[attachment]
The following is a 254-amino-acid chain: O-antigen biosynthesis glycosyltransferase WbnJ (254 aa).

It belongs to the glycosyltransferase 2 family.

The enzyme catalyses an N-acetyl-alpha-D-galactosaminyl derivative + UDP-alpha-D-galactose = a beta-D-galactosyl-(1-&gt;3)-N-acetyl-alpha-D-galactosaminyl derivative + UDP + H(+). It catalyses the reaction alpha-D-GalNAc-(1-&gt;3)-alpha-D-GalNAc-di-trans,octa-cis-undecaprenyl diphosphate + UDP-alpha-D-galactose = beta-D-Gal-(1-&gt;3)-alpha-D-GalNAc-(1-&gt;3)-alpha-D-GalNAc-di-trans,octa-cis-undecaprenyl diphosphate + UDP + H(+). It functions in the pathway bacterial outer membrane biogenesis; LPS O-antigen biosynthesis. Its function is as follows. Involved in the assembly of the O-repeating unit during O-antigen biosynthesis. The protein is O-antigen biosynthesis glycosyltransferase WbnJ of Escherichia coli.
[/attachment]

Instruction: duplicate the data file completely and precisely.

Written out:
The following is a 254-amino-acid chain: O-antigen biosynthesis glycosyltransferase WbnJ (254 aa).

It belongs to the glycosyltransferase 2 family.

The enzyme catalyses an N-acetyl-alpha-D-galactosaminyl derivative + UDP-alpha-D-galactose = a beta-D-galactosyl-(1-&gt;3)-N-acetyl-alpha-D-galactosaminyl derivative + UDP + H(+). It catalyses the reaction alpha-D-GalNAc-(1-&gt;3)-alpha-D-GalNAc-di-trans,octa-cis-undecaprenyl diphosphate + UDP-alpha-D-galactose = beta-D-Gal-(1-&gt;3)-alpha-D-GalNAc-(1-&gt;3)-alpha-D-GalNAc-di-trans,octa-cis-undecaprenyl diphosphate + UDP + H(+). It functions in the pathway bacterial outer membrane biogenesis; LPS O-antigen biosynthesis. Its function is as follows. Involved in the assembly of the O-repeating unit during O-antigen biosynthesis. The protein is O-antigen biosynthesis glycosyltransferase WbnJ of Escherichia coli.